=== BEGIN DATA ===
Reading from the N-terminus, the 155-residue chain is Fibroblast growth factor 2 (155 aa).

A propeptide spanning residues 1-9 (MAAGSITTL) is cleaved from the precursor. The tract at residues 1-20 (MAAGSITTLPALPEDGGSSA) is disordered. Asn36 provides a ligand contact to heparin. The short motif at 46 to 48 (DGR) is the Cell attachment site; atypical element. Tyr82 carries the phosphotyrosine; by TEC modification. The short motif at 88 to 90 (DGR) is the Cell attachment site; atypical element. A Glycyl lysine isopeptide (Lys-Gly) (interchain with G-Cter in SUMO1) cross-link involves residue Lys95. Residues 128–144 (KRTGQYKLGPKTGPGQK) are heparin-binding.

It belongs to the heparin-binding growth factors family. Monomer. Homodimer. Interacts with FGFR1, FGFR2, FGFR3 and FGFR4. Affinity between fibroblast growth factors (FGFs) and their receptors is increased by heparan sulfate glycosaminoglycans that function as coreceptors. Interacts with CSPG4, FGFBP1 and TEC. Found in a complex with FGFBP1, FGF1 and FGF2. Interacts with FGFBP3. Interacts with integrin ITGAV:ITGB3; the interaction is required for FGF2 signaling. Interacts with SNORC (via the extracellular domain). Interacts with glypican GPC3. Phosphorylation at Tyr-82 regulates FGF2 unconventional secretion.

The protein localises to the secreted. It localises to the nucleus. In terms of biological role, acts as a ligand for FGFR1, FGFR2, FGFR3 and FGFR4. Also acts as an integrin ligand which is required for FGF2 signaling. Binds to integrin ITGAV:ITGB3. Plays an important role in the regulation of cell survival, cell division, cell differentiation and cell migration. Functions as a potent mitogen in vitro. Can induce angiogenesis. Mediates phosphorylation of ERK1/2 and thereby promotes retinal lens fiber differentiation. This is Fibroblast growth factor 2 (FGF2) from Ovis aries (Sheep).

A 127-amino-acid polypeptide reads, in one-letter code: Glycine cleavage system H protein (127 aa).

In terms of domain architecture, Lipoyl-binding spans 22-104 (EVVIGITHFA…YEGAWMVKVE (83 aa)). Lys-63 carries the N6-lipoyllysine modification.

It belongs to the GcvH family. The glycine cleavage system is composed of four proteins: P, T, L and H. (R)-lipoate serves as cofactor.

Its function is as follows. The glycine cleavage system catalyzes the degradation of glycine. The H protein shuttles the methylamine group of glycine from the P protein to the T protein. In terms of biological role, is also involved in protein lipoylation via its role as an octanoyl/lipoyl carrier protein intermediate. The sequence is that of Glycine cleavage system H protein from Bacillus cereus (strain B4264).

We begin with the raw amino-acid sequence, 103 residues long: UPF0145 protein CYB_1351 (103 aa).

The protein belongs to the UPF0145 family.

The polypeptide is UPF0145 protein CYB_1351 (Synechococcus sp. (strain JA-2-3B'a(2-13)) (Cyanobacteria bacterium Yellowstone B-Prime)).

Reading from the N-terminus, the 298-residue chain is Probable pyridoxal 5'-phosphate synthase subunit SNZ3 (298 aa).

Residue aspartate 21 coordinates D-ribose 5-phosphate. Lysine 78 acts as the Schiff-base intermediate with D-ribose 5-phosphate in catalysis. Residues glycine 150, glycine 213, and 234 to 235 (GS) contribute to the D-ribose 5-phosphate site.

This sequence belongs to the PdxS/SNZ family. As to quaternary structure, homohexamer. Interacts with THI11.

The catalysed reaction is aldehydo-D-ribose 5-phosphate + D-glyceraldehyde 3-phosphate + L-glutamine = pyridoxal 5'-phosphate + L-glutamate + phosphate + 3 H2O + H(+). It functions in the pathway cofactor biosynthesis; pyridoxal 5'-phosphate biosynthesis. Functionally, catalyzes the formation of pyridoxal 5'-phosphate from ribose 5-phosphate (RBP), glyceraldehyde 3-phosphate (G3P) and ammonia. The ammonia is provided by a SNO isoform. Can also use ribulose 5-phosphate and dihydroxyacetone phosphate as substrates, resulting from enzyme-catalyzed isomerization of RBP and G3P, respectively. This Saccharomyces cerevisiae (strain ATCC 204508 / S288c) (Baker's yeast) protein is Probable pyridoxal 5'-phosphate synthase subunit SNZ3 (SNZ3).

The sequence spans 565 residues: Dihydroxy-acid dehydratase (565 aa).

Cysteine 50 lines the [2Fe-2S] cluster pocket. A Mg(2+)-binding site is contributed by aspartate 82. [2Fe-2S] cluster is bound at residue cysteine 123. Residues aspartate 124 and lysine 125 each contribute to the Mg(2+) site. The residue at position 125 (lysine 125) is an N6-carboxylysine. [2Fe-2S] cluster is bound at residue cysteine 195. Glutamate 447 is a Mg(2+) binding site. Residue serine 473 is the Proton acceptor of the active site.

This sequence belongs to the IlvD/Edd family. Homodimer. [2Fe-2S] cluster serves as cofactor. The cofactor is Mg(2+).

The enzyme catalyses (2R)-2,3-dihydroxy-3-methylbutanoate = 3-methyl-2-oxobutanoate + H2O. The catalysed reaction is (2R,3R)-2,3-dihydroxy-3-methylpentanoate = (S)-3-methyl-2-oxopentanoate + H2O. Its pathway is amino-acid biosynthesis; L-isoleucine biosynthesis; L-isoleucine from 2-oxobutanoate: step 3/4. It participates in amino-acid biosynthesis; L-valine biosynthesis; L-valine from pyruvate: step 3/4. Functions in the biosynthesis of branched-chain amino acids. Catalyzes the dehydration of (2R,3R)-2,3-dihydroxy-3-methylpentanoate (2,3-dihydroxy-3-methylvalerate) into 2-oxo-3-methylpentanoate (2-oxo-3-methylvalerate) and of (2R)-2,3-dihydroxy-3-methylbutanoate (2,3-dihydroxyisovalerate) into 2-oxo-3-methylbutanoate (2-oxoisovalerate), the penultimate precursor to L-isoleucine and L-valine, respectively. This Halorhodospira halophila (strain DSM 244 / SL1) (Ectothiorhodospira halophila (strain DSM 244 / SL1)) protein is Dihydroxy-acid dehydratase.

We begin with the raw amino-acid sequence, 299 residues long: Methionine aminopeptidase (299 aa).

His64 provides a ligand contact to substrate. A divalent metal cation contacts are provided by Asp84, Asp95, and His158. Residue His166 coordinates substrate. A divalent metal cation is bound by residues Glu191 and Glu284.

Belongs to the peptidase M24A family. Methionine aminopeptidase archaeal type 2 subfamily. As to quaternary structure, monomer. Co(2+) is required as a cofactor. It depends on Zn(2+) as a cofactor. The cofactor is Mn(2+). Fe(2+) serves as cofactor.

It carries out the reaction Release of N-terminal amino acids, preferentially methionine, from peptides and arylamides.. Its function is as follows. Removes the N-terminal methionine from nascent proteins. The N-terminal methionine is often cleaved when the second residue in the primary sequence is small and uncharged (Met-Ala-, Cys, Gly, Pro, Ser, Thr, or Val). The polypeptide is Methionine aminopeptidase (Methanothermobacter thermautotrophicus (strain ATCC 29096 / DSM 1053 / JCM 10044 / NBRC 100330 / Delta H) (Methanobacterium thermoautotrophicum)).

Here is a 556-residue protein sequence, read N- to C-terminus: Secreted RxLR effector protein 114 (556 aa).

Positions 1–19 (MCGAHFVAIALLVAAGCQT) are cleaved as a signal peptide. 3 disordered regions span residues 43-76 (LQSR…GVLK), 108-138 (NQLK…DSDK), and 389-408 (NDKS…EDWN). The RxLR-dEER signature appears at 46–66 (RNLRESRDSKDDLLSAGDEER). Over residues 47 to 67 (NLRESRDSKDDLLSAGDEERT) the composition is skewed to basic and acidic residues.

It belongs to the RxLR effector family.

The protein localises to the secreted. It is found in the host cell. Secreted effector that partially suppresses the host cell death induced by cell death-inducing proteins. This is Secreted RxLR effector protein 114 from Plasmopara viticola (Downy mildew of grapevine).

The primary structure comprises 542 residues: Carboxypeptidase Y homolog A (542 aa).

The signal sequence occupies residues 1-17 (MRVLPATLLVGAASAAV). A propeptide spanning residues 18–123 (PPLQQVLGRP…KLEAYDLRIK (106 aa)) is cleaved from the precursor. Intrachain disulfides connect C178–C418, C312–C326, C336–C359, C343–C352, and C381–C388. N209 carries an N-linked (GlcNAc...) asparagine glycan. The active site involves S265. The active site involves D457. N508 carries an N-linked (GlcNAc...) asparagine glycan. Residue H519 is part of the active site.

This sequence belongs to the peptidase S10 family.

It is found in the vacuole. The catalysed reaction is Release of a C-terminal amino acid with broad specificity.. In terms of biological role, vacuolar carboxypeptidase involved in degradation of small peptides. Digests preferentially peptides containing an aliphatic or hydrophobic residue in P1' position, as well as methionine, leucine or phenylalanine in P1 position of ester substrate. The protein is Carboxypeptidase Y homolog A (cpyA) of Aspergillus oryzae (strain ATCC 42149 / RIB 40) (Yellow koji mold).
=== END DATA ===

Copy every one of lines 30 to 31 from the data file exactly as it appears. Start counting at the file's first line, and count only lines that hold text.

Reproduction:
This sequence belongs to the peptidase S10 family.

It is found in the vacuole. The catalysed reaction is Release of a C-terminal amino acid with broad specificity.. In terms of biological role, vacuolar carboxypeptidase involved in degradation of small peptides. Digests preferentially peptides containing an aliphatic or hydrophobic residue in P1' position, as well as methionine, leucine or phenylalanine in P1 position of ester substrate. The protein is Carboxypeptidase Y homolog A (cpyA) of Aspergillus oryzae (strain ATCC 42149 / RIB 40) (Yellow koji mold).